At the start of 1919, the Red Army was in disarray; by the end of the year, the Whites were fleeing. General Denikin reached the high point of his push toward Moscow when the Volunteer Army took Orel, two hundred miles south of the capital, on October 13, 1919, where the campaign stalled. In November, General Iudenich was defeated in the north. In Siberia, as we know, Admiral Kolchak renounced his claim to supreme leadership on January 4, 1920, and was executed a month later. On April 4, 1920, Denikin was succeeded at the head of the Volunteer Army by Baron Petr Wrangel, a scion of the German and Swedish Baltic nobility. The last of the White commanders, Wrangel continued the effort for another six months. On November 2, he retreated to the Crimea; two weeks later, he boarded ship to Constantinople with the remainder of his troops and as many civilian refugees as managed to escape along with him. The challenge to Bolshevik power from the old regime military establishment had been defeated.
In some respects, Red victory reflected certain obvious advantages. The Soviets controlled the geographic center and what was left of the imperial administration; they had a unified mission and a leader of overwhelming authority, equipped with a powerful ideology accessible at every level of the social hierarchy, from sophisticated intellectuals to the last ragged foot soldier. The Whites had a defensive, not an inspirational message; their leadership was fragmented geographically, ideologically, and personally; their forces were scattered around the peripheries. Yet the outcome was far from inevitable, and the Bolsheviks felt themselves vulnerable until the very end.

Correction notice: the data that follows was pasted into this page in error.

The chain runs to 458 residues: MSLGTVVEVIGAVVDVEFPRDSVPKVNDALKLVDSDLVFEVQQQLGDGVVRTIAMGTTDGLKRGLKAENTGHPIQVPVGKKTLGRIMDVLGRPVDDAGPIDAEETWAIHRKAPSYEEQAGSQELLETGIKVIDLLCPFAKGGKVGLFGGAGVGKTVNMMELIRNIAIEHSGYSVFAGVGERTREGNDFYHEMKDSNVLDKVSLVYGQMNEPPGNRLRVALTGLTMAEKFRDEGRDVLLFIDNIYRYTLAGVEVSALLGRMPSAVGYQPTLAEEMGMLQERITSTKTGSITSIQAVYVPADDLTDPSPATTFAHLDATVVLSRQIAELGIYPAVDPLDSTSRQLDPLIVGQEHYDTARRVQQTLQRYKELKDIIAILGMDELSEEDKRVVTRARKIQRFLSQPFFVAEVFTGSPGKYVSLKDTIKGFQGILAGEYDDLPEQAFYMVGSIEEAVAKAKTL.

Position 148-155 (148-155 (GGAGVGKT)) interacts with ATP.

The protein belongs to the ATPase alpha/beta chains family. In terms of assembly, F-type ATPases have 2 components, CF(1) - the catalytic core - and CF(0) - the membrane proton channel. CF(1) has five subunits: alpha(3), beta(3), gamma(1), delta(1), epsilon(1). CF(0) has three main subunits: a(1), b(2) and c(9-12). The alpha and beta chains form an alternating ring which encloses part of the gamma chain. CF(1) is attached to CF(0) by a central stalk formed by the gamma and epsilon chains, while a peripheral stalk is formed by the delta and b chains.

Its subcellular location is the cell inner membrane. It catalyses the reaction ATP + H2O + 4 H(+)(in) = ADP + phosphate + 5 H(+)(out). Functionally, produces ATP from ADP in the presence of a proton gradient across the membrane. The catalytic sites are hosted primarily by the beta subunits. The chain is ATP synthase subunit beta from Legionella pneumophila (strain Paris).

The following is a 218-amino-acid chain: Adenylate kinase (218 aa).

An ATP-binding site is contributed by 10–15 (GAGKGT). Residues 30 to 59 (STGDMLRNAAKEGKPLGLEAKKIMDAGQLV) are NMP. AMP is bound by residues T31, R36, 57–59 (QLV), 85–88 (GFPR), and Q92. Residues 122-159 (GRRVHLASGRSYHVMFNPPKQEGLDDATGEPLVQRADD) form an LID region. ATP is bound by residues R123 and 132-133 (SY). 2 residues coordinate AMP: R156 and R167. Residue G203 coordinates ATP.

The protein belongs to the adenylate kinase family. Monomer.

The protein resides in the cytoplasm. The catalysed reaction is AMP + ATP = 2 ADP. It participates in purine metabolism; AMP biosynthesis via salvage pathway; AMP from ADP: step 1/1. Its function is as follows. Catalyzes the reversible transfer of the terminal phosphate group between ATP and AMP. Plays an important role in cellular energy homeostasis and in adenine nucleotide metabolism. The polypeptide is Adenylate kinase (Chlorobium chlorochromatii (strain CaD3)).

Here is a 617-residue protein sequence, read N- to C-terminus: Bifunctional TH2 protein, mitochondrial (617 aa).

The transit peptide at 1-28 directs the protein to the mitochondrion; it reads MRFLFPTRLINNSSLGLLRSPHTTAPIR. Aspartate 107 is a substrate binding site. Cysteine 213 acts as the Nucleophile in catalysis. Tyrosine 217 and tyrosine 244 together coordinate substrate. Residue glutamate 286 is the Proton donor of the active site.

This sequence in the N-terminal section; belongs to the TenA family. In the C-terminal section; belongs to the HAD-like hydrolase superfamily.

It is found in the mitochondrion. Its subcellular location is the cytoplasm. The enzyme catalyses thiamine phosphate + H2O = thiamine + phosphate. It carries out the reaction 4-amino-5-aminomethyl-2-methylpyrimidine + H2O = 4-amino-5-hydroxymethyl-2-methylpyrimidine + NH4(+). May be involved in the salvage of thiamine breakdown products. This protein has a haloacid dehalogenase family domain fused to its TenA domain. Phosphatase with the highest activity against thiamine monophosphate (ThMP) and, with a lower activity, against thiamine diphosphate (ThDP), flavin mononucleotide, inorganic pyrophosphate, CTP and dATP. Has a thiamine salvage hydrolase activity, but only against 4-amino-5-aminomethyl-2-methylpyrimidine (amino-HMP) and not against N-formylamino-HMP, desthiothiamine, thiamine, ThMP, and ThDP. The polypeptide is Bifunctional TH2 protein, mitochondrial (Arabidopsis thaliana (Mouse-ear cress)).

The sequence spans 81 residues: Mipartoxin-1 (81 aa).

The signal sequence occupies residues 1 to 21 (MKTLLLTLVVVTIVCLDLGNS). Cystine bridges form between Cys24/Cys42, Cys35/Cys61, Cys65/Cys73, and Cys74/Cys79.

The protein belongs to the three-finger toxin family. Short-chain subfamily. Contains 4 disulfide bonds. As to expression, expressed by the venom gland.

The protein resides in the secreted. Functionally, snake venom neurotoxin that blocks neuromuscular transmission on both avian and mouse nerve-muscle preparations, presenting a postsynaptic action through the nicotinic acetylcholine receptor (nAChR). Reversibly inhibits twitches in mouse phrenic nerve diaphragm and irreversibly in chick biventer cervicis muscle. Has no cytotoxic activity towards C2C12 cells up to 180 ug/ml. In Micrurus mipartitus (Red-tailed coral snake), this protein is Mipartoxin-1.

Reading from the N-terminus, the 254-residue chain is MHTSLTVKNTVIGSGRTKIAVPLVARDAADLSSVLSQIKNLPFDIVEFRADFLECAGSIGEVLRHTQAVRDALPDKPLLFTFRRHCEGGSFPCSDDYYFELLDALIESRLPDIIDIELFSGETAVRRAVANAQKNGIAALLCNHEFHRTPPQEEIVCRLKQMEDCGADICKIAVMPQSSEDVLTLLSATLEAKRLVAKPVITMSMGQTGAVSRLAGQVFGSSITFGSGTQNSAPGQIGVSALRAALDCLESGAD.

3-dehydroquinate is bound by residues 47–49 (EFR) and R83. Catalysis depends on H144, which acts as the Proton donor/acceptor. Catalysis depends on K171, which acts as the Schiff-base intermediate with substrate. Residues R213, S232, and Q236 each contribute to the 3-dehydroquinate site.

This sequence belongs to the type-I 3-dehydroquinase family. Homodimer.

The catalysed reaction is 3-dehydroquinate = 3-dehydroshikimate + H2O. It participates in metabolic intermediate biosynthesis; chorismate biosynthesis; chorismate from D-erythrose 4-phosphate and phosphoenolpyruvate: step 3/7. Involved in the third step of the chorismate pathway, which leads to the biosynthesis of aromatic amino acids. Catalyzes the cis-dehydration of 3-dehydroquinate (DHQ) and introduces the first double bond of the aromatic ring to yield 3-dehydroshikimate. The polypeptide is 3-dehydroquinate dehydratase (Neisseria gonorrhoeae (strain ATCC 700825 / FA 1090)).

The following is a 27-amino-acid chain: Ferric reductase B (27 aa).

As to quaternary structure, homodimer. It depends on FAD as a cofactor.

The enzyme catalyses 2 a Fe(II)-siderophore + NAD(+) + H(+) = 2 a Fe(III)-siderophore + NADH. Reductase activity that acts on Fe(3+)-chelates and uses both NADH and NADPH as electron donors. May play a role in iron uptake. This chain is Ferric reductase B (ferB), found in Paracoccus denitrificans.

Although in 1919 the Reds were fighting “on all points of the compass,” the focus was on the south. As we have seen, Moscow continuously pressured Vladimir Antonov-Ovseenko in the Ukraine to send troops to the Southern Front. By mid-February, the Red Army had moved a quarter of its men and resources to the Southern Army Group. Ranged against it were three White armies—Denikin’s Volunteer Army, Petr Krasnov’s Don Army, and Wrangel’s Caucasus Volunteer Army—which at the start of the year had combined to form the Armed Forces of South Russia, under Denikin’s command, headquartered in Ekaterinodar in the deep Kuban. Krasnov and Denikin had never been able to cooperate. Once the armies joined forces, Krasnov was replaced at the head of a much weakened Don Army by a more accommodating commander.